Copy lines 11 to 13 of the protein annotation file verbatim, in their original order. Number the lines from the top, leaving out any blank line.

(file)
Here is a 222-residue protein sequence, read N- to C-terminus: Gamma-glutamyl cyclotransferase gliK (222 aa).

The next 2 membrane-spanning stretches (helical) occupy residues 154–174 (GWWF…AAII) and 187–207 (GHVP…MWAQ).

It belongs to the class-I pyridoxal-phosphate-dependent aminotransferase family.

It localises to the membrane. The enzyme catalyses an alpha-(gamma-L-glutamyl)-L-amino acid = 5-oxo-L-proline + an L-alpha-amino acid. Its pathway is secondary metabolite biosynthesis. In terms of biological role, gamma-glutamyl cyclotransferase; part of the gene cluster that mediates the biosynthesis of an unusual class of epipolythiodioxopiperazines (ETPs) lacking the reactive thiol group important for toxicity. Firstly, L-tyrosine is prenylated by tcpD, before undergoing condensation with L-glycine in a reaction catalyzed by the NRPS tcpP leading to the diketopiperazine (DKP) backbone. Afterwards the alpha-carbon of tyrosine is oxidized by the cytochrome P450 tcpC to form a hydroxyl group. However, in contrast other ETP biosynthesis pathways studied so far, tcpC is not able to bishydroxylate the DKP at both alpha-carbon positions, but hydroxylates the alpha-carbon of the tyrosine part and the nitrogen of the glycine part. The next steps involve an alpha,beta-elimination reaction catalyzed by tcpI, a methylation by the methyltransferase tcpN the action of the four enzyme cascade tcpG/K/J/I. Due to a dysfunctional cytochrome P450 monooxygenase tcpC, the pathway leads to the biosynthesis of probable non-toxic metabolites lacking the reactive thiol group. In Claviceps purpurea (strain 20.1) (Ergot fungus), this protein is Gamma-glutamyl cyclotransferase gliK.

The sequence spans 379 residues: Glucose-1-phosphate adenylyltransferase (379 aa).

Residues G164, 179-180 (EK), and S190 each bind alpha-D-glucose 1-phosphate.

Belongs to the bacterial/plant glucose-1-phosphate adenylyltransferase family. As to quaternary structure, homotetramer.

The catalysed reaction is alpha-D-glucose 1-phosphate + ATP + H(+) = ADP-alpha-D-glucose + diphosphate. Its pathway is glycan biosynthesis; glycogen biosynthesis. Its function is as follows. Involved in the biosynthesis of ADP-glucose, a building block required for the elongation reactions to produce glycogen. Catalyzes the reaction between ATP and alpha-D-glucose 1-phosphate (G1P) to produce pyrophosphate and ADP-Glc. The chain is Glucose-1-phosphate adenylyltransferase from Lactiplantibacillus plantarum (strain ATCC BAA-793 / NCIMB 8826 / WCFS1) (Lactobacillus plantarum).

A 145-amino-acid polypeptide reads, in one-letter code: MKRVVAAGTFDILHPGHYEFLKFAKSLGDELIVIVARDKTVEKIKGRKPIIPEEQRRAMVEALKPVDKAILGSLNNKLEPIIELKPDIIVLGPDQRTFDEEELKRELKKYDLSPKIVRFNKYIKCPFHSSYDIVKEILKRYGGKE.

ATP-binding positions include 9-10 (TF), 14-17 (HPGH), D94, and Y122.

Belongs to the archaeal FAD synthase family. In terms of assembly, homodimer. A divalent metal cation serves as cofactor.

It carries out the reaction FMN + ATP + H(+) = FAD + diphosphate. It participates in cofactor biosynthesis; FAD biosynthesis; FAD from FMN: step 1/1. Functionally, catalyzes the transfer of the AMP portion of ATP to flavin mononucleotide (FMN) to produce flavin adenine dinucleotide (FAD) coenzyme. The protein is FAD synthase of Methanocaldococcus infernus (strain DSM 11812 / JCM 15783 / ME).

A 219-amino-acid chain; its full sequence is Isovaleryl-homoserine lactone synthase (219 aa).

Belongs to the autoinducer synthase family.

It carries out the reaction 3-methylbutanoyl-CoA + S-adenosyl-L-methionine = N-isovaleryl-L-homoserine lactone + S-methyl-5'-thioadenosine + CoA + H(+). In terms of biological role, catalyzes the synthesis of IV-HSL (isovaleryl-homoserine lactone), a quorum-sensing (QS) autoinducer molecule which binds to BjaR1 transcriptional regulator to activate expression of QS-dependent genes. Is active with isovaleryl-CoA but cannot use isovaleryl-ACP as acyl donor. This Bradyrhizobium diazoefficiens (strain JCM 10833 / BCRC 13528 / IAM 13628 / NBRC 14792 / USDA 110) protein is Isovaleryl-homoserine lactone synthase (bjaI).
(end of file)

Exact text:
Belongs to the archaeal FAD synthase family. In terms of assembly, homodimer. A divalent metal cation serves as cofactor.

It carries out the reaction FMN + ATP + H(+) = FAD + diphosphate. It participates in cofactor biosynthesis; FAD biosynthesis; FAD from FMN: step 1/1. Functionally, catalyzes the transfer of the AMP portion of ATP to flavin mononucleotide (FMN) to produce flavin adenine dinucleotide (FAD) coenzyme. The protein is FAD synthase of Methanocaldococcus infernus (strain DSM 11812 / JCM 15783 / ME).

A 219-amino-acid chain; its full sequence is Isovaleryl-homoserine lactone synthase (219 aa).